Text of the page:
For nearly 50 years now, the Stanford Prison Experiment has been held up as proof of how combustible personal interactions can be, how the bonds of humanity can disappear in a flash.
The purpose of the experiment, conducted by a recently tenured young Stanford psychology professor, Philip Zimbardo, was to examine how authority was wielded within prison walls.
Guards spewed verbal abuse, manhandling the prisoners and demanding that they go to the bathroom in buckets.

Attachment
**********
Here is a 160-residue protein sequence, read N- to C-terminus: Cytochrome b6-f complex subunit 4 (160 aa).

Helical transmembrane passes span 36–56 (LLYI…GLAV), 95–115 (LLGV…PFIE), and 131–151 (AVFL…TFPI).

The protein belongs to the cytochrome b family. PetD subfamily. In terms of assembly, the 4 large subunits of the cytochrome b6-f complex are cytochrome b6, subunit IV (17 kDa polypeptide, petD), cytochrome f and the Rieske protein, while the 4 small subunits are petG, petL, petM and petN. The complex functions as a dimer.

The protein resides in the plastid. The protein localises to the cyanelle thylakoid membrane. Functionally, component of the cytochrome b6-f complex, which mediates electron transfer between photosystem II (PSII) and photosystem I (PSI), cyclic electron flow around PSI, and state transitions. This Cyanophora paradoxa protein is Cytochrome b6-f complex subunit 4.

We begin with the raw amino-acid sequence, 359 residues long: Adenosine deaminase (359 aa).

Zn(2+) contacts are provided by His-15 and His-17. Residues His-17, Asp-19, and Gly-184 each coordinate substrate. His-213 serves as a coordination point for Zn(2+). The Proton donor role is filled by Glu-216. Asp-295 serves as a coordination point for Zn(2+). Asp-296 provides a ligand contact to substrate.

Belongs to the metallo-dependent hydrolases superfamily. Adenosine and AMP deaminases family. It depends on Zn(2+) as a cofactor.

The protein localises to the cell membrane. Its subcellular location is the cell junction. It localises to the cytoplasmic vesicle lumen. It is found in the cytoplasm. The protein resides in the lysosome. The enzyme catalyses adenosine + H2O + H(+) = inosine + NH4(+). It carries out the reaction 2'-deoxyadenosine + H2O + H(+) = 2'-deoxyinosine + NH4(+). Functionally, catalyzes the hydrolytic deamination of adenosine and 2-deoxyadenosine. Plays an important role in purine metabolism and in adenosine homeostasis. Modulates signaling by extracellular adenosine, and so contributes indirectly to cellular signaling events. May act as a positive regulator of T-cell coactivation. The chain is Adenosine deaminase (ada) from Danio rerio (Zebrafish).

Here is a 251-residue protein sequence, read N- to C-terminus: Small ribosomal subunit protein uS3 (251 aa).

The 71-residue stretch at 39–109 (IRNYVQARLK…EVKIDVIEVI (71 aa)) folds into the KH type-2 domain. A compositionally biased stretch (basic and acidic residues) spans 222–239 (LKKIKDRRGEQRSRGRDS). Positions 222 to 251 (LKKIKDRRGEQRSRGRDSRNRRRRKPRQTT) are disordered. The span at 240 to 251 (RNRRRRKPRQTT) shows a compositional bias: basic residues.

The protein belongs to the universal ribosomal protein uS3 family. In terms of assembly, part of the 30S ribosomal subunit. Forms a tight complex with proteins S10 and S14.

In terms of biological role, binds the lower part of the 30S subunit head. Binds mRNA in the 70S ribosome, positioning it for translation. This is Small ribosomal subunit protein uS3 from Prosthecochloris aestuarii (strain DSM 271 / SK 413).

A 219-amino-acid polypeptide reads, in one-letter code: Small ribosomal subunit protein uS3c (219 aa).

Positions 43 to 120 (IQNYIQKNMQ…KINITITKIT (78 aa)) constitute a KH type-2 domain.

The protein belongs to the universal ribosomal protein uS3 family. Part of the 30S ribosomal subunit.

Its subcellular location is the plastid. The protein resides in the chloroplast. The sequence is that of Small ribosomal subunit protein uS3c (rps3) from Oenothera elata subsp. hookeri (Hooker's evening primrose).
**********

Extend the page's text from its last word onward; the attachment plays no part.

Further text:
Noam Cohen is a journalist and author of The Know-It-Alls: The Rise of Silicon Valley as a Political Powerhouse and Social Wrecking Ball, which uses the history of computer science and Stanford University to understand the libertarian ideas promoted by tech leaders.
From the chaos, a vital lesson emerged for Zimbardo: “Ordinary students can do horrible things.”
This insight found fertile soil in the early 1970s.